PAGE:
‘A week is a long time in politics’, Harold Wilson apparently once said. Has this ever seemed more appropriate than since June 24?
Back in May, I had spent a 17-hour day (both thrilling and exhausting in equal measure) working to get elected to the Borough Council for St John’s. The next morning it was back on the campaign trail; the referendum was looming.
I am unashamedly pro-EU, both as a Lib Dem and from a personal perspective, although I accept that it is far from a perfect institution. It seems to me that ‘taking back control’ won the battle on the day. Control can be a good or a bad thing; on a flight, the knowledge that the pilot is in control is a comforting one. But in a Ârelationship, it is not healthy.
Britain must remain a key player in the Âglobal community, and our future should be in Âco-operation, not isolation and self-interest.
The promised control, flagrantly wielded Âduring the campaign, contrasts with the reality we are seeing today; uncertainty around what Brexit will actually look like, coupled with the reality that regulations are a bigger barrier to our access to the single market than tariffs; if we wish to continue selling to the EU, our exports will need to conform to regulations we will no longer have a say on. I wish Greg Clark luck!
There are also more unintended consequences of the vote. According to the police, hate crimes across the country were up annually by 42 per cent for the last two weeks of June.
These are official figures, and certainly not all incidents are reported. One of my Lib Dem Âcolleagues was recently served in his local shop by an assistant who apologised for being Polish. For someone who previously felt welcomed, to feel like you have to say this is appalling.
I should add that the victimisation of those who voted leave does leave an equally sour taste. I have heard accounts of a teacher who admitted to voting leave being reduced to tears by her angry colleagues.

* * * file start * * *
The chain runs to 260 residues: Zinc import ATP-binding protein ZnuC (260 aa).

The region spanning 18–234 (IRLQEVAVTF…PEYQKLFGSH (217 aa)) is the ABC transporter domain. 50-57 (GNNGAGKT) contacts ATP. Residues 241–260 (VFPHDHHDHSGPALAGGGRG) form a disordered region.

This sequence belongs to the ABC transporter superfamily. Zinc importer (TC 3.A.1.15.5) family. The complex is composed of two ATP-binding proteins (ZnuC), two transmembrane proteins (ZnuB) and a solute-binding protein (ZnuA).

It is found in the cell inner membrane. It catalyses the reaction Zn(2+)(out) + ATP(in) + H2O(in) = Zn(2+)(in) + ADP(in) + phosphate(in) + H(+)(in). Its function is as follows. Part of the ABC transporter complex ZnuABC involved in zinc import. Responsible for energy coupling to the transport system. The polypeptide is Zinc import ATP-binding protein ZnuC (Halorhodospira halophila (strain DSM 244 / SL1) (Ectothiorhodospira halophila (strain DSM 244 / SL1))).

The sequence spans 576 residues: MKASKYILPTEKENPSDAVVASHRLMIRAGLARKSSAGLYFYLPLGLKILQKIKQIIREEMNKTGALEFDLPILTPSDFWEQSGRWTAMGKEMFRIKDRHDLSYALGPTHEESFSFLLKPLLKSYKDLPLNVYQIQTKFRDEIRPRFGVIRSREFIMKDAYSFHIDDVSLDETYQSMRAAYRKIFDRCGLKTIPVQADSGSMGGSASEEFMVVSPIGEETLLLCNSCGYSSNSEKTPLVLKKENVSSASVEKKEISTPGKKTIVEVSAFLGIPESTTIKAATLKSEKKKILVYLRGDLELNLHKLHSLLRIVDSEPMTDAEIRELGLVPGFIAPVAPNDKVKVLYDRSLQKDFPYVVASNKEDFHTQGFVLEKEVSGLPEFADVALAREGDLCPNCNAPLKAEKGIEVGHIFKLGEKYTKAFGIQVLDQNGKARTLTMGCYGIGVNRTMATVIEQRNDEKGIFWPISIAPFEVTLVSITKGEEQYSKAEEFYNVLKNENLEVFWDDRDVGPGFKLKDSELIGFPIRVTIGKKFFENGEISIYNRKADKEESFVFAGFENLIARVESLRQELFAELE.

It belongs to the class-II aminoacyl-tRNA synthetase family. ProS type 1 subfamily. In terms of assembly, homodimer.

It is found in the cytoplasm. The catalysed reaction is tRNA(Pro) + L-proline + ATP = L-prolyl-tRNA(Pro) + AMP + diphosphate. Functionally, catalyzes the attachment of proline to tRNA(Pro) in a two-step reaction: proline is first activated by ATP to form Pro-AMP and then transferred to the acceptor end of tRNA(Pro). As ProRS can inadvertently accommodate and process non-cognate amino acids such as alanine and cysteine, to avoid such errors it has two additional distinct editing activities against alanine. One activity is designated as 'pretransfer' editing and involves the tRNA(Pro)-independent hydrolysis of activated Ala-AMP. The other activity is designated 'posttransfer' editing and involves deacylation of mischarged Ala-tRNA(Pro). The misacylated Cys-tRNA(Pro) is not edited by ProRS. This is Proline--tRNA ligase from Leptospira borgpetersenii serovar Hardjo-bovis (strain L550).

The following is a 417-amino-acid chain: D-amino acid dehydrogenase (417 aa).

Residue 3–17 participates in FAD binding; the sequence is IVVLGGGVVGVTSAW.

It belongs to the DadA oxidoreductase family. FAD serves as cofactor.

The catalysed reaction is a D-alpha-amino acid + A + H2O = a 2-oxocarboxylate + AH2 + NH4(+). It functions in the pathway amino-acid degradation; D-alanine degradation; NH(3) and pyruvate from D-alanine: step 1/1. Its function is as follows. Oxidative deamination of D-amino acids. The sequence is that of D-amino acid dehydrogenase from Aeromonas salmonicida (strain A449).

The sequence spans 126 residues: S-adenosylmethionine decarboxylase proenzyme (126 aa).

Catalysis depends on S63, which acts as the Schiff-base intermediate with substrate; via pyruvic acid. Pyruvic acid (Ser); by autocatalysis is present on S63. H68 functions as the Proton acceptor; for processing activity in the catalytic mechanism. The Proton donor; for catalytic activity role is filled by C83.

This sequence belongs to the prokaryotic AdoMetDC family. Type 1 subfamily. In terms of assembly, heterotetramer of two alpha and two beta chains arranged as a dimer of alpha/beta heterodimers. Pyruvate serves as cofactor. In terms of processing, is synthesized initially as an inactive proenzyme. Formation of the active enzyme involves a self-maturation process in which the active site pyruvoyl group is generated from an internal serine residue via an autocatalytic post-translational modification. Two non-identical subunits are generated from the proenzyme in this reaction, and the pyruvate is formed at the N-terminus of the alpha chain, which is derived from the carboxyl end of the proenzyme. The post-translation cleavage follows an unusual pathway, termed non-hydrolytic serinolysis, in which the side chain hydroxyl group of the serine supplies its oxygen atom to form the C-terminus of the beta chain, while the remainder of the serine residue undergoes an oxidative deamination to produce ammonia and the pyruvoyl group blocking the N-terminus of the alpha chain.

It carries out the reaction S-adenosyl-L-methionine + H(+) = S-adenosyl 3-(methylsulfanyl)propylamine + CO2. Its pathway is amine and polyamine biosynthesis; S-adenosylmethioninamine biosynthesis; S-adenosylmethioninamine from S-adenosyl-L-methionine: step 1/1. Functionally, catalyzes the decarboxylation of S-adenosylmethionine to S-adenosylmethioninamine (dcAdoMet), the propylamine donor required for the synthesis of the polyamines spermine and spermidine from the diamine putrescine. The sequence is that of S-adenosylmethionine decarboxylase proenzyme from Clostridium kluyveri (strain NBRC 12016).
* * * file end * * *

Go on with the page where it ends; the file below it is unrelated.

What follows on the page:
And the vitriol directed towards the elderly – who were Âstatistically more likely to vote leave – by some sections of society is equally shocking. The metaphorical genie has been let out of the bottle on both sides.
At the last council meeting, councillors from every party gave their backing to a motion that specifically denounced xenophobia and hate crime, and pledged council support and Âresources towards tackling it. Some felt this was perhaps a tokenistic gesture. But if the shoe were on the other foot, and I were living abroad in a country which had just voted to leave the EU, I know I would appreciate hearing a statement of support from my local representatives.
I am hopeful that we, as a council, can be united in taking action against racism and Âxenophobia, and be proud of having done everything within our means to make all Âresidents feel welcome in Tunbridge Wells.
The youngest member of Tunbridge Wells Borough Council, aged 32, Peter Lidstone was the only candidate to successfully dislodge a Conservative opponent at the last local elections. With a full-time job as part of the charity Build Africa, the former law student of the University of the West of England is also fluent in French. His interest in politics came after attending a conference on the subject at Christian Aid about why Christians should get involved.